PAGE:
Tag Archives: Preparedness

Deciding on a Grain Mill

We are in the market for a grain mill.  We can’t wait to join the thousands hundreds dozens of other folks who spent countless hours preparing their own flour.  Now you know us, we don’t want just any ol’  electric mill that you can buy at Walmart and that will grind your flour in mere seconds.  We want one that you have to crank yourself.  And we want one that won’t break.  That appears to be a tall order.

So we’ve done some internet searching and consulted our favorite bloggers.  At least those who like to do things the slow way old fashioned way.  I think we have settled on a Country Living Grain Mill.  Everywhere we look, we only find satisfied customers.  We were also considering the Wonder Junior Deluxe mill, but the reviews were mixed.  One reviewer said it took her 1 1/2 hours to grind wheat fine enough to use for bread, which required double grinding.  That seems like a really long time to me.  The cost is about half that of the Country Living mill so we are tempted to try it.

And talk about getting the horse before the wagon, we’ve already purchased a supply of wheat, corn and oatmeal.

Thanks, Courtney.

Internet Down

As you may know, I’m blessed in that I have a great job that I can do from home.  This job required 24/7 connectivity with the internet, however.  100% of my job is done on the local server at my employer’s office in California.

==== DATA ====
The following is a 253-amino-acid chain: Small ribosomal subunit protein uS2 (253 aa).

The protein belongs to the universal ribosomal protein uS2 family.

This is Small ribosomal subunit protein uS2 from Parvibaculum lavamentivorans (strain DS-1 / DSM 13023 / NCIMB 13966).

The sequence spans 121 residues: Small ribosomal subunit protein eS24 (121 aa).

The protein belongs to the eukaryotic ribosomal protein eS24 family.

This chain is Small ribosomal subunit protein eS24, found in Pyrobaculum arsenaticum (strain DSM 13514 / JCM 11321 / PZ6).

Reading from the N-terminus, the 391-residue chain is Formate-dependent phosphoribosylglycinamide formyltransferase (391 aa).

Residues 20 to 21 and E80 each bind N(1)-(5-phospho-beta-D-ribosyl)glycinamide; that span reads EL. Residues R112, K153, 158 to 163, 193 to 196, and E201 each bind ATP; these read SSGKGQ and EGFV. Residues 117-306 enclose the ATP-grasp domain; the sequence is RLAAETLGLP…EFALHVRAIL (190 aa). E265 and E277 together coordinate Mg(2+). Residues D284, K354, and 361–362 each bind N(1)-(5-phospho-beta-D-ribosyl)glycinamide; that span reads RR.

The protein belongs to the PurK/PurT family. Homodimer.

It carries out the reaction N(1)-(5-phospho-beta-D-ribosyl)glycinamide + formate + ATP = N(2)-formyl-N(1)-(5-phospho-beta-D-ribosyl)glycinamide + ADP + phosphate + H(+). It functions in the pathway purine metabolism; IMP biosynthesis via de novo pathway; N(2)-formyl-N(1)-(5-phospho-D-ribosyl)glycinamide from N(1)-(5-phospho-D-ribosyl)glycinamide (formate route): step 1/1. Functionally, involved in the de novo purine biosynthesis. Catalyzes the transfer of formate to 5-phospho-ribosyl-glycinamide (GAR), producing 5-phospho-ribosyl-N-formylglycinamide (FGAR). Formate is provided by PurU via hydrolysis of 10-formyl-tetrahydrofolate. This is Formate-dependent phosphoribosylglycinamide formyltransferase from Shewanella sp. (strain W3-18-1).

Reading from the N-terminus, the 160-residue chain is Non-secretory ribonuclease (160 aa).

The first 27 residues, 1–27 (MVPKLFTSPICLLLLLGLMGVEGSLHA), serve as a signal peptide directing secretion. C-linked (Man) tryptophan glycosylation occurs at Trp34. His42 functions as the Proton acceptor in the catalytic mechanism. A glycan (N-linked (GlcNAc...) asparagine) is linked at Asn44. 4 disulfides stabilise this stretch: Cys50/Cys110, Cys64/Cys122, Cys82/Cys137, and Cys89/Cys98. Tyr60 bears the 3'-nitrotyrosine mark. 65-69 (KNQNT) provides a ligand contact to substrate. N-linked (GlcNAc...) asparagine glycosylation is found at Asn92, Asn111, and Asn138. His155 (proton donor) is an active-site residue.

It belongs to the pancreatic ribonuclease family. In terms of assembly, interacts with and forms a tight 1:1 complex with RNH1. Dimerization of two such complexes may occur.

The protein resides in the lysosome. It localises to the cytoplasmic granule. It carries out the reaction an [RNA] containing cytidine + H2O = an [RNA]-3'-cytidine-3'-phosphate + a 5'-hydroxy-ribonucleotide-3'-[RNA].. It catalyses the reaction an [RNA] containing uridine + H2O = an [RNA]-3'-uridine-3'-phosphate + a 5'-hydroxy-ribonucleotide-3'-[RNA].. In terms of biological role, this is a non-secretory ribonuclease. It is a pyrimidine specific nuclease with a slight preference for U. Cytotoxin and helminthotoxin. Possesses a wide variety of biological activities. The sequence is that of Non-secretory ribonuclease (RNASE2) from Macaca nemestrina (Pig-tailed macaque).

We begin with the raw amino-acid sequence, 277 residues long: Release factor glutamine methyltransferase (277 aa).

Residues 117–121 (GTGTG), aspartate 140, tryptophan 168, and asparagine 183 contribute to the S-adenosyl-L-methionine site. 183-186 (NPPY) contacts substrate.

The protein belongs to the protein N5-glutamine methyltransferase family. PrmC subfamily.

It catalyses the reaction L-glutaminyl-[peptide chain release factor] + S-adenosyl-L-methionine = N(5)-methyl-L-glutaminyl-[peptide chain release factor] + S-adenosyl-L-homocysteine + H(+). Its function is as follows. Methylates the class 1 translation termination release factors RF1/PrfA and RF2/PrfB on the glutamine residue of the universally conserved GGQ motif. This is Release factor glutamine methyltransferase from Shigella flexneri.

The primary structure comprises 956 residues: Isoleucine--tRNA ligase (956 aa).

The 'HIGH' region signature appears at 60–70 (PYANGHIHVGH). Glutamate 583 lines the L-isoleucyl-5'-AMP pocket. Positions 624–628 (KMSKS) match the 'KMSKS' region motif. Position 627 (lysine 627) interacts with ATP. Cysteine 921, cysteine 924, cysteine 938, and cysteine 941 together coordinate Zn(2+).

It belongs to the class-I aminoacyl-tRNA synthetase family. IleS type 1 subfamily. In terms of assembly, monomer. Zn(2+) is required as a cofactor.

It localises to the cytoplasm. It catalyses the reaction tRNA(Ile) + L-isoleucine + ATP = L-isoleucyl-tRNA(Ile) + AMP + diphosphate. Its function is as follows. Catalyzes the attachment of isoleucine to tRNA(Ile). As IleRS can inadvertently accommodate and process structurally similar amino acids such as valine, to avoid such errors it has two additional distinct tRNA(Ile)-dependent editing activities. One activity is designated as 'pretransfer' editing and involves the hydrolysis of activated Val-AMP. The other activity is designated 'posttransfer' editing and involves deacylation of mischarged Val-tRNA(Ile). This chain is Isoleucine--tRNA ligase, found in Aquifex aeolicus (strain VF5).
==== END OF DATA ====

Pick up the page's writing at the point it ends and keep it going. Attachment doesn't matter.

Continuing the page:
I’m not sure about the rest of you, but Courtney and I rely on the internet for almost everything.  Mapquest, online phone directories, communication via email and facebook are just a few.

The first few days here in Colorado were without internet.  We deliberately had our service set up the week before we got here so that there was no excuse for delays because I had to get back to work quickly.  As it turned out, the internet provider had lines crossed in their local service box and it took about a day of “the run around” before they sent someone to fix it.  All told, we were in the dark for three days including the weekend.  Don’t worry, I don’t mean dark in the literal sense.  Electricity was on, but we had no contact with the outside world other than our cell phones which are dumb phones and not smart phones.  It seemed like an eternity.

Thankfully I had the foresight to do some planning, but there were plenty of gaps too.  I downloaded the DirecTv satellite installation guide so I could get to work on that right away.  I’m kind of a nut in that I absolutely love maps, so we had that covered already.  We did not have a phone book for the local area.

The “To Do” list contains the following:

1. Obtain local phone book